Imagine you and your pal want to go exploring. You decide to head west to some unknown point. You’ll know you’re at the end the line when you get there.
Now imagine that you’re traversing some of the wildest country imaginable.
And then try to figure out the meaning of it all, given that no one else in what you know to be the civilized world at the time has done what you’ve just done.
Meriwether Lewis and William Clark were two men on a mission that began on May 14, 1804 and ended Sept. 23, 1806 at their St. Louis, Mo., starting point. Tuesday night, KACV-TV viewers will get a look at what they faced more than two centuries ago when they set out on a journey of unimaginable hazard.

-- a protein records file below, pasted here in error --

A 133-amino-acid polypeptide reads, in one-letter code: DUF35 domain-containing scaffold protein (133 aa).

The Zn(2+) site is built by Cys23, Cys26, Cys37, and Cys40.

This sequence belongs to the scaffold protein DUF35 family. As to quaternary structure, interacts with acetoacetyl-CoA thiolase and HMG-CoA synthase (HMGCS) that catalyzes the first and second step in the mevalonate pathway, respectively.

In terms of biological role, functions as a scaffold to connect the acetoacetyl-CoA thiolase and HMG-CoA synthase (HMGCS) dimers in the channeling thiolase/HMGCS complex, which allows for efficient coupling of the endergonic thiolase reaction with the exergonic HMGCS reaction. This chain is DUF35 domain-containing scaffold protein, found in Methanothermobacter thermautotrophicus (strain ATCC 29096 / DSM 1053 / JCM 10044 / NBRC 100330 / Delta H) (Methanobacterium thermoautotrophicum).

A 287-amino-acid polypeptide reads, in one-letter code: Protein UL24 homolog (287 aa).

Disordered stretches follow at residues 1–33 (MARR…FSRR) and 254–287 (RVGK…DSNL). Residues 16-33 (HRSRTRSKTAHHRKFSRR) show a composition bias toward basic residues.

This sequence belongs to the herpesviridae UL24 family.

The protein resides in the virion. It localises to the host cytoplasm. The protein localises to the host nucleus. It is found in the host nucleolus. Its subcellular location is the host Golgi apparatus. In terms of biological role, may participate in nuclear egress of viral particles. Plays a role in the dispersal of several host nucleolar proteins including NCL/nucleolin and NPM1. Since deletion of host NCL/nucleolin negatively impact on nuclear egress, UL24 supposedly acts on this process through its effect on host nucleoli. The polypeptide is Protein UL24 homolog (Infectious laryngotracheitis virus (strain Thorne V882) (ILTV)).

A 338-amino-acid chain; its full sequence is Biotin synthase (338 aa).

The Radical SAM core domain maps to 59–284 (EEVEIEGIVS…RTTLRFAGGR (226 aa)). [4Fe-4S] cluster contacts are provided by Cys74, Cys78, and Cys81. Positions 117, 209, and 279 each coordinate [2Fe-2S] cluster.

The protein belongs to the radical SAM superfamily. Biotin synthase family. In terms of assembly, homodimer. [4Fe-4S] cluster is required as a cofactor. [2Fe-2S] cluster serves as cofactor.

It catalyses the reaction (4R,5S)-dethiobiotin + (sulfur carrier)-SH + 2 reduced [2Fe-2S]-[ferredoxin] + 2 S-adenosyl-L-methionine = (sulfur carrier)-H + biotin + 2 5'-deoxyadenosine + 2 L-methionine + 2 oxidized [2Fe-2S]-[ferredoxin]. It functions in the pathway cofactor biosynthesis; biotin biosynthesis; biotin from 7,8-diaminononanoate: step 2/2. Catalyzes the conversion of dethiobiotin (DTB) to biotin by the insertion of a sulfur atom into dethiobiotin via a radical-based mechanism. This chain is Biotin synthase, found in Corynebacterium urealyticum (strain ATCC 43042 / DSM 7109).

The program airs Tuesday at 7 p.m. It’s called “Lewis & Clark: The Journey of the Corps of Discovery.” It’s a Ken Burns documentary and it sure to capture your imagination.
Allow me this point of personal privilege.
I grew up in the part of the country rich in Lewis & Clark history. Portland, Ore., my hometown, is roughly where the two men’s journey ended in 1805. They had sent out on the mission by President Thomas Jefferson to discover where the country ended.
They found the end of continental America at the mouth of the Columbia River, where the river empties into the Pacific Ocean. My hometown has monuments to Messrs. Lewis and Clark everywhere. Why, there’s even a college in Portland named after them. Towns along their route bear their name: Lewiston, Idaho and Clarkston, Wash. Portland once played host, in 1905, to what used to pass as a world’s fair to commemorate the centennial of that great journey.
I know that what these men accomplished was a really big deal.
Ken Burns — who is no stranger to KACV viewers — tells their story as only he can.